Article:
If you don't ask for any debt forgiveness, you won't receive
DEBT forgiveness is available, but here's the catch – if you don't ask, you don't receive.
Successfully negotiating the new insolvency laws will get you debt forgiveness, and I estimate your unsecured debt will be written off to the extent of 60pc or more.
If your mortgage cannot be paid off between now and your retirement age, you should receive a writedown of an appropriate amount.
Why? Because the purpose of the insolvency legislation is to bring you back to solvency within six to seven years.
So if the only way this can be achieved is by debt forgiveness, your personal insolvency practitioner will have to negotiate this for you.
If you cannot pay your mortgage, you cannot be returned to solvency.
I appreciate there are dire cases where a property sale will have to occur, but for most people this isn't the case.
It is the intention of the Central Bank and the Government that those who deserve help should receive it.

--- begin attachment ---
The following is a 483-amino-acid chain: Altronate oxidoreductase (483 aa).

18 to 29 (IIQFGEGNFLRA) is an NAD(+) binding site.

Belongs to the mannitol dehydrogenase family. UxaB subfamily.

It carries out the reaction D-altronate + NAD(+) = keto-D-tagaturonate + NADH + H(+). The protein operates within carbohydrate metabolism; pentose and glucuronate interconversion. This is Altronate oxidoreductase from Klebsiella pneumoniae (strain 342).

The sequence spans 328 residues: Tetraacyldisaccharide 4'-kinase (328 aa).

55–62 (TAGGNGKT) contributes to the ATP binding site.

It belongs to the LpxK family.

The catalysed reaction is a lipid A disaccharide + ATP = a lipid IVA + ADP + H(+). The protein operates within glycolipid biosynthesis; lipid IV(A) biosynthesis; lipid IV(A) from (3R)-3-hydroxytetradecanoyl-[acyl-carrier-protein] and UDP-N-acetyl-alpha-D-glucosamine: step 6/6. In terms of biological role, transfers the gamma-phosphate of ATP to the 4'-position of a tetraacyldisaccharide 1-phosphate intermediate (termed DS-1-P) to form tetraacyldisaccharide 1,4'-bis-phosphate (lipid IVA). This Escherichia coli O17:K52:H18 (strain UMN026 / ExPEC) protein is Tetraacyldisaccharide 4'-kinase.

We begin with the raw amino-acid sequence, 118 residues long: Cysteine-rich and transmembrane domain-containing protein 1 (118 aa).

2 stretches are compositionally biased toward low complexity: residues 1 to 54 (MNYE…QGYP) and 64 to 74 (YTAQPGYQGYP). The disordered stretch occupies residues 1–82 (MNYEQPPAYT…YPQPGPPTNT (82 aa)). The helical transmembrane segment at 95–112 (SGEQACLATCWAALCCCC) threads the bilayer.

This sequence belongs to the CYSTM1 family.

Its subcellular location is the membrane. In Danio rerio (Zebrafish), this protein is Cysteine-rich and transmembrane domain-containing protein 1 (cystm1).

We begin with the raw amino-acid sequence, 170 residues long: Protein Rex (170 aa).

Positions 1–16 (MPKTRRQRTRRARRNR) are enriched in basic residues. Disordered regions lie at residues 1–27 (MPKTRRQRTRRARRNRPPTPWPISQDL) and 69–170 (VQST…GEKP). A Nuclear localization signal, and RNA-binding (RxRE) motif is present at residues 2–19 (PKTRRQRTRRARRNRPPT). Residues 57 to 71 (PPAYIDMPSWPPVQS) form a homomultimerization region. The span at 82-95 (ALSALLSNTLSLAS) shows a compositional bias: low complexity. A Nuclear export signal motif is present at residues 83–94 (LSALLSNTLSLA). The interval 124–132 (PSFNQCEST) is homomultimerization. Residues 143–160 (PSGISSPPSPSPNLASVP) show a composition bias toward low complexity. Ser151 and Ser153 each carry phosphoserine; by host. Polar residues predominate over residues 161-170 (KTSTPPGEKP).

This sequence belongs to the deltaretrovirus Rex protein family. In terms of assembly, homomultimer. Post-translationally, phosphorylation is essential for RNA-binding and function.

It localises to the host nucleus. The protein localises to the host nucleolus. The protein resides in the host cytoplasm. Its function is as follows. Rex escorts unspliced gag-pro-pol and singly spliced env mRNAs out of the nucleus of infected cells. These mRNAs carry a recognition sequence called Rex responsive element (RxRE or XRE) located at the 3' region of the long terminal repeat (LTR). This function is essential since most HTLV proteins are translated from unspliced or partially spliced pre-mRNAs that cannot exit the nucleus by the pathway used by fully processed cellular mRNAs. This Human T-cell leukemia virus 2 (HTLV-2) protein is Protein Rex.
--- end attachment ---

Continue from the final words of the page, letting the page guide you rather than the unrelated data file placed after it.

However, there is no plan for general debt forgiveness.
Nobody is going to call to your door with a cheque to solve your problem.
Time invested in solving your problem may prove quite rewarding so maybe it's time to focus on your solution.
Here is my suggested borrower's game plan:
* Remember, the targets set for the banks by the Central Bank are not your targets. Your target is to do a reasonable and acceptable deal for your family. Take your time.
* Engage fully in the mortgage arrears process. It's your first line of defence.
* Get yourself an experienced adviser who is registered and qualified to bring you through all processes, including insolvency and even bankruptcy.
* With your adviser, assess all options – direct bank negotiation, insolvency and bankruptcy. This will inform your negotiation position.
* Involve all affected parties in the discussion, particularly guarantors as they may not be in a position to use processes to protect themselves.
* Don't rush into a deal. Even if the mortgage arrears resolution process does not resolve your issue you have three to eight months before repossession can take place.
* If you achieve a protection certificate under the insolvency laws, this stops all your creditors, including your banks, from taking action while the insolvency process is going on (at least 70 days).
* Remember, the bankers you are dealing within are not bad people. Their job is to protect the bank. Your job is to protect your family. That's negotiation.
Fran Dalton is the author of 'Making a Deal with Your Bank – An Insider's Guide to Managing Your Mortgage Debt'